Cookies on this website

We use cookies to ensure that we give you the best experience on our website. If you click 'Accept all cookies' we'll assume that you are happy to receive all cookies and you won't see this message again. If you click 'Reject all non-essential cookies' only necessary cookies providing core functionality such as security, network management, and accessibility will be enabled. Click 'Find out more' for information on how to change your cookie settings.

Major depressive disorder (MDD) is characterised by difficulties in retrieving specific autobiographical memories, with a significant propensity towards categoric memories (i.e. memories of a summary type). Previous studies have demonstrated that this overgeneral memory is a valid predictor of the course of depression, with reduced specificity being associated with worse outcome. Most of these studies have employed continuous measures of depression to assess the course of the symptoms. This study investigated whether overgeneral memory also predicts clinical status at follow-up (i.e. whether patients still meet criteria for depression). Patients who fulfilled criteria for major depressive disorder were tested shortly after admission to the hospital and were retested some weeks later. It was found that lower levels of specificity or a higher number of categoric memories were associated with a higher probability of still being diagnosed with MDD. These memory variables outperformed other relevant indices, such as depression severity, rumination, level of self-esteem and dysfunctional attitudes.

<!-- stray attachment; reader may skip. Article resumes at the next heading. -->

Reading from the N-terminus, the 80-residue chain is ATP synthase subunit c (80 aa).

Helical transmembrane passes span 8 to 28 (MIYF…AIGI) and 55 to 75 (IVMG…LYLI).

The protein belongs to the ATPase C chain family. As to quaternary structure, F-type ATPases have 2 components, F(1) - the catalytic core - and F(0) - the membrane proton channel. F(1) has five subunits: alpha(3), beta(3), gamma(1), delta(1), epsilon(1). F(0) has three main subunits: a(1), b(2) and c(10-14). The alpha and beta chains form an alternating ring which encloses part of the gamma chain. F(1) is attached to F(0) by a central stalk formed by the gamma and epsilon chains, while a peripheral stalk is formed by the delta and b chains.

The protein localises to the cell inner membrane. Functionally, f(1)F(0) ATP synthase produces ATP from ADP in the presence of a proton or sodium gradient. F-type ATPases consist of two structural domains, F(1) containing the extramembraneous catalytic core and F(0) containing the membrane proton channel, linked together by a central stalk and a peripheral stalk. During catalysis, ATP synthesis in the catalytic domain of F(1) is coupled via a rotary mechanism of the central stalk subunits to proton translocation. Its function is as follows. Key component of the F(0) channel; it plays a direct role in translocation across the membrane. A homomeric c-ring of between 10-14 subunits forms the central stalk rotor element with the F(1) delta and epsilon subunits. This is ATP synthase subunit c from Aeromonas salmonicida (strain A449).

Original publication




Journal article


Behav Res Ther

Publication Date





668 - 677


Adult, Depressive Disorder, Major, Female, Follow-Up Studies, Humans, Male, Memory Disorders, Mental Recall, Middle Aged, Neuropsychological Tests, Prognosis, Psychiatric Status Rating Scales, Young Adult